Credentialism versus Signaling
By Bryan Caplan
Arnold’s not too happy about credentialism:
I remember hearing a company founder in the Dotcom era saying that he only wanted to hire MBA’s from top schools. I thought to myself that this was silly. When you are a start-up, you need to find people who are better than their credentials. The last thing you can afford to do is pay a premium for credentials. But this guy, who had an MBA from a top school, was evidently uncomfortable around people with more talent than credentials.
On the surface, Arnold’s complaint and the signaling model of education have a lot in common. Both positions doubt that fancy schools teach much that you need to know in the real world.
However, there is a critical difference between the two views. If Arnold’s story is right, there wouldn’t really be a trap. Some firms are bound to be run by people who value profits more than pride in their alma mater. These firms will do what Arnold recommends: Hire talented people regardless of what diplomas they hold, and make money hand over fist. Faced with such competition, firms run by Harvard men for Harvard men would financially bleed to death.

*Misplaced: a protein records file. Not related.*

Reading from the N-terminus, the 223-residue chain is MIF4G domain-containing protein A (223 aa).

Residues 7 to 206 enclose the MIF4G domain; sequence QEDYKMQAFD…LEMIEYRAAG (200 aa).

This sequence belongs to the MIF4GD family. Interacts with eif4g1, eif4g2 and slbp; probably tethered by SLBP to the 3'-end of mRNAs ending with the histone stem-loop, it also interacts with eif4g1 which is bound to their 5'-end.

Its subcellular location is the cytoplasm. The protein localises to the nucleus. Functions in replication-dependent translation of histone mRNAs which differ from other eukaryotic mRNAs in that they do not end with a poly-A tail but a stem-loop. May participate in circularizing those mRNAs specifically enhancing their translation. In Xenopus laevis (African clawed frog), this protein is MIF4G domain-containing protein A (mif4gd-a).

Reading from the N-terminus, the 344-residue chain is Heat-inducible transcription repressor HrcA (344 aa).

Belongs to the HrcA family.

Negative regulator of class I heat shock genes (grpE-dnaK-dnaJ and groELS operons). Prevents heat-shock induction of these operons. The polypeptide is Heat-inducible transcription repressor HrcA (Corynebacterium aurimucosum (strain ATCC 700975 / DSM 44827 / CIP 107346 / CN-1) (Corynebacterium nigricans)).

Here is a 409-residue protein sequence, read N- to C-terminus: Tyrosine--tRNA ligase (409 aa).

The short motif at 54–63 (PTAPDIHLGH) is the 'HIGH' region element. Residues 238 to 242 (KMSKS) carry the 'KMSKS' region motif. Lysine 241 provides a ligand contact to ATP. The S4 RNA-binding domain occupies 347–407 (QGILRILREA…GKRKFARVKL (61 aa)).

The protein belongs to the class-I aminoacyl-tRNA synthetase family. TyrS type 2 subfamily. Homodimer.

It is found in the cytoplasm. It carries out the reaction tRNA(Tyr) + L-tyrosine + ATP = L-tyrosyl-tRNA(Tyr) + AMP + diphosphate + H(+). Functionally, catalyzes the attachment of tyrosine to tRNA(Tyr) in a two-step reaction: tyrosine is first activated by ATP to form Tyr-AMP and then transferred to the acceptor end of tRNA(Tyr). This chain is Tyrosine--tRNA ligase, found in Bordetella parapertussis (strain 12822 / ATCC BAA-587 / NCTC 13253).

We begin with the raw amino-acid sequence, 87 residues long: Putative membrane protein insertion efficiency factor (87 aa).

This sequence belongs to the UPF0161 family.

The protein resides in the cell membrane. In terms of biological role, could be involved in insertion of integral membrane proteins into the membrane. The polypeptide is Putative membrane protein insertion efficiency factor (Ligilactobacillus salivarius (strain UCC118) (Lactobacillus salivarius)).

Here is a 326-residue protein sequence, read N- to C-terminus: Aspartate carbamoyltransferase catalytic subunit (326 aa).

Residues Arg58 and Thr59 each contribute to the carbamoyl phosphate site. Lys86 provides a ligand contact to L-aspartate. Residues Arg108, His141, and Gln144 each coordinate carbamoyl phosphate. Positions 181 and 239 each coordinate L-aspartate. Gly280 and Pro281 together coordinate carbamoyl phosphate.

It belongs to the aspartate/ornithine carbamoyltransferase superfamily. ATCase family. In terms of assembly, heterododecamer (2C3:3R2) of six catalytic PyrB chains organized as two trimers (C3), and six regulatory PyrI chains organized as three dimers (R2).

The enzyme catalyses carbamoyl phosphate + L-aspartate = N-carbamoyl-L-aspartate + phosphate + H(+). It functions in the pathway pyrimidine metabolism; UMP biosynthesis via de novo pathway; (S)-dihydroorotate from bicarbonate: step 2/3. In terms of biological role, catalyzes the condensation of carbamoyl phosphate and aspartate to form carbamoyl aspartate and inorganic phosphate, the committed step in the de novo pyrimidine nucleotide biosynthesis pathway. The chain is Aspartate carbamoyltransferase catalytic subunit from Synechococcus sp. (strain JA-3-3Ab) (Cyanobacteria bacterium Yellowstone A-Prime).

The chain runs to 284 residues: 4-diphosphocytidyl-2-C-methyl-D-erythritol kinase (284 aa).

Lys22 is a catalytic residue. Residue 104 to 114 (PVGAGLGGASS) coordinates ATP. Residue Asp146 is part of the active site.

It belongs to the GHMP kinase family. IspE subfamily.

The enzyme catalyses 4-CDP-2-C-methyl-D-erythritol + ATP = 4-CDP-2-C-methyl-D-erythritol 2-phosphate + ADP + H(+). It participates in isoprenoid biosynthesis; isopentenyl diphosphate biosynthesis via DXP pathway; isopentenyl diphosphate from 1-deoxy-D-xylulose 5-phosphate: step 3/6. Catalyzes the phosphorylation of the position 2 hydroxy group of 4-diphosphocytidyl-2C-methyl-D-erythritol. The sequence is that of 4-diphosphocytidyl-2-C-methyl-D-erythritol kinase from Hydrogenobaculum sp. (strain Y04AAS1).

Think this “just about to happen”? Don’t hold your breath.
In contrast, if the signaling model is right, the Harvard men are, on average, really worth the extra money. Maybe not in every case – Arnold makes a good point about start-ups. But according to the signaling story, the workers who jumped through the toughest academic hoops tend to have the Right Stuff. An idealist who hired based on “talent, not credentials” is destined for disappointment. Simple question:
“If he’s so talented, why did he take the easy way out and go to Podunk State?”
“But he’s a genius!” you reply?
“Well, then it should have been child’s play for him to excel at Harvard. Why didn’t he try?”
If, like me, you’re tempted to answer, “Because he’s a free spirit who didn’t care for Harvard’s attitude,” you’ve hit the pay dirt of the signaling model. Free spirits are an inspiration, but they rarely make good employees.